Stocks and Bonds
... again

Once upon a time I wrote a tutorial on Stocks and Bonds and I went on and on and ...
>Haven't you said that before?
Yes, but I ran across a debate concerning whether annual rebalancing was to decrease volatility or increase returns.
When I looked at those earlier tutorials I saw that
I had missed something that I should point out.
I also found a wee error that I corrected.
Here we want to recall the following results:
 A fraction x of our portfolio is devoted to the stock component (and y = 1  x to bonds).
 For the stock component, the Mean Annual Return and Standard Deviation are S and P.
 For the bond component, the Mean Annual Return and Standard Deviation are B and Q.
 The Pearson Correlation between the stock and bond returns is r.
 With annual rebalancing the Mean Annual Return of our portfolio is: M = x S + y B.
 The Standard Deviation SD of our portfolio is given by: SD^{2} =
x^{2}P^{2}+y^{2}Q^{2}+2 x y r P Q
Note that, as a function of x, this describes a parabola that opens UP
 We take as our Annualized Portfolio Return: R = M  (1/2)SD^{2}
See the approximation described in AM vs GM
 The Annualized Portfolio Return is then very nearly
R = x S + y B  (1/2){x^{2}P^{2}+y^{2}Q^{2}+2 x y r P Q}
Note that, as a function of x, this describes a parabola that opens DOWN
Note, too, that if S = B and P = Q and r = 1 then the Annualized Portfolio Return is (very nearly) S  (1/2)P^{2} = B  (1/2)Q^{2}
>And your point is?
My point is that the fractions devoted to stocks or bonds depends upon whether you want maximum annualized return or minimum volatility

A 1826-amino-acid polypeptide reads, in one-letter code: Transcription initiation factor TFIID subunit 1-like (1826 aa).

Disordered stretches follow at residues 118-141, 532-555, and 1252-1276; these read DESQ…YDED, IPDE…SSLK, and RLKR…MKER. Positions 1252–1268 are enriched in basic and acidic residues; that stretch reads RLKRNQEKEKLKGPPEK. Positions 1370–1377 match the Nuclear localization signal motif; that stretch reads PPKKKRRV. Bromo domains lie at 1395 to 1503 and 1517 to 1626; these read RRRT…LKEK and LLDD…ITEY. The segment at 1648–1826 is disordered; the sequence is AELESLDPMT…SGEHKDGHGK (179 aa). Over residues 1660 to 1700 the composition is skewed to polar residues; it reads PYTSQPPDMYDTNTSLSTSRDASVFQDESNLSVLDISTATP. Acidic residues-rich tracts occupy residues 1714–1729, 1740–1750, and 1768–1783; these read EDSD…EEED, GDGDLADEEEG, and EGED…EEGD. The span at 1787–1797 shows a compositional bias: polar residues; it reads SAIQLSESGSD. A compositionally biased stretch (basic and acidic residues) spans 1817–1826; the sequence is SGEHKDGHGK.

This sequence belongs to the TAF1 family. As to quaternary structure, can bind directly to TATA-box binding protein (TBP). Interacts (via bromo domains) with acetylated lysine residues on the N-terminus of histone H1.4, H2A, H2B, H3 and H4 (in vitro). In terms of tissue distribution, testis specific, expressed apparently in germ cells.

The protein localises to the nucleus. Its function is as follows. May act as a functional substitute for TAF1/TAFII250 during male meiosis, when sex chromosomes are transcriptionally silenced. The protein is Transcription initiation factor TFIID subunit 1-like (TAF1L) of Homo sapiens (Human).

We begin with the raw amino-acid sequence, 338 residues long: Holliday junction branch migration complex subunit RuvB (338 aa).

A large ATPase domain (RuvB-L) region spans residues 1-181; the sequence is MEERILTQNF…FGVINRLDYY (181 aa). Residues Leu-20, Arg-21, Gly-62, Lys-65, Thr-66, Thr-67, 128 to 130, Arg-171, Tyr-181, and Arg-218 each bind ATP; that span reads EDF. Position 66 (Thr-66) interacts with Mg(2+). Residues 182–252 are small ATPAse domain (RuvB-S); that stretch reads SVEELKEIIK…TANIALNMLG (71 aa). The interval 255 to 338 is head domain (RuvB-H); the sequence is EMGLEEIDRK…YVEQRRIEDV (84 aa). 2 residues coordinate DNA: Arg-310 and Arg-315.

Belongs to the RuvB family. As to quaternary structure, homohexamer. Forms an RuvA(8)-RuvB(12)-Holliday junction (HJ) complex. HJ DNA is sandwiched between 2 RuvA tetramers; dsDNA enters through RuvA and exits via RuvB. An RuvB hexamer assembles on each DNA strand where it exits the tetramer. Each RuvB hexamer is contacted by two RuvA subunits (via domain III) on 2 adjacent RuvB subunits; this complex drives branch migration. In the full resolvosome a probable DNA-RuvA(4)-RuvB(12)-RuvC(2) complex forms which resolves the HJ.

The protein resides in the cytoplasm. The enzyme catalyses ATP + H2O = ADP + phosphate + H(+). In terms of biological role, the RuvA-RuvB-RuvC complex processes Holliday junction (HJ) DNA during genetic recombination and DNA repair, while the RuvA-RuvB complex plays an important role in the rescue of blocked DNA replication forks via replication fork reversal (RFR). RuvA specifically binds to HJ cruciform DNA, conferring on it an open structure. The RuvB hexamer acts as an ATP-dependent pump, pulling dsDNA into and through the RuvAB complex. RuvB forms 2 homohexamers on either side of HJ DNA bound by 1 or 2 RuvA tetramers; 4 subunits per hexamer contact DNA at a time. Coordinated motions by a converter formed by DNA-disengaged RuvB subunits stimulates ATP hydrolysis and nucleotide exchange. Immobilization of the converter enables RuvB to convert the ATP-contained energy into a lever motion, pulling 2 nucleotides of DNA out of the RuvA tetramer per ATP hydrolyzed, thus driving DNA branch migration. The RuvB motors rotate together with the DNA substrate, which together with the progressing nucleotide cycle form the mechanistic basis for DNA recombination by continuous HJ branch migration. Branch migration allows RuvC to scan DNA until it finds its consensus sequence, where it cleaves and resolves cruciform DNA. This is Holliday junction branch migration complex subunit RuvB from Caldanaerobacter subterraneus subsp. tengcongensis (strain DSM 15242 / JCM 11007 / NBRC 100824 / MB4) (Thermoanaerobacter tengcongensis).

and the "best" stock/bond ratio will depend upon the various parameters and ...
>So what's "best"? Don't you have a magic formula?
Yes, it's here:
for Maximum Annualized Return  Percentage Stock = (S  B + Q^{2}  r P Q) / (P^{2}+Q^{2}  2 r P Q)
assuming this lies between 0 and 1

for Minimum Volatility  Percentage Stock = (Q  r*P) Q / (P^{2} + Q^{2} 2 r P Q)
assuming this lies between 0 and 1

>Picture?
Yes. The following charts show the effect of changing the volatility of the stock component:
Here's a calculator:
Note that, if S = B and P = Q, then the "best" allocation is 50% of each!
Then, of course, you may want to sleep well ... and minimize the volatility
Note that, if S = B and P = Q, then the "best" allocation is 50% of each!
>And how about minimizing volatility and maximizing return ... at the same time?
Yeah, possible ... if the Mean Returns are the same. Try that on the two calculators, above.
>Huh?
Try something like S = B = 10% and P = 30%, Q = 20%.
>And you believe all this stuff?
Of course! Don't you? I mean ... mathematics is an exact science, right? It can't lie! You can place your trust in a mathematical ...
>zzzZZZ
Wait! Here's something interesting.
Suppose we have two asset classes, like stocks and bonds, which have identical volatilities ... so P = Q.
Then our Volatility (from 6, in the list above) would be:
SD^{2} =
x^{2}P^{2}+(1x)^{2}P^{2}+2 r x (1x) r P^{2} = 2P^{2}{ (1r)x^{2}  (1r)x + 1/2 }
and, although it gives SD = P when x = 0 or x = 1 (as you'd expect ... 100% asset A or 100% asset B),
it has a minimum at x = 0.5 for correlations between 0% and 100%


Suppose, too, that the Mean Returns are identical for the two asset. That is: S = B (as well as P = Q).
Then we can do a similar thing with the Annualized Return approximation (from 8, above).
R = xS + (1x)B  (1/2)SD^{2} = S  P^{2}{ (1r)x^{2}  (1r)x + 1/2 }
and, although it gives R = S  (1/2)P^{2} when x = 0 or x = 1 (as you'd expect),
it has a maximum at x = 0.5 for correlations between 0% and 100% ... similar to this


Can you believe that?
For assets with identical parameters you do better with a 5050 split than 100% of either.
>zzzZZZ
Can you believe that?
>zzzZZZ
for a continuation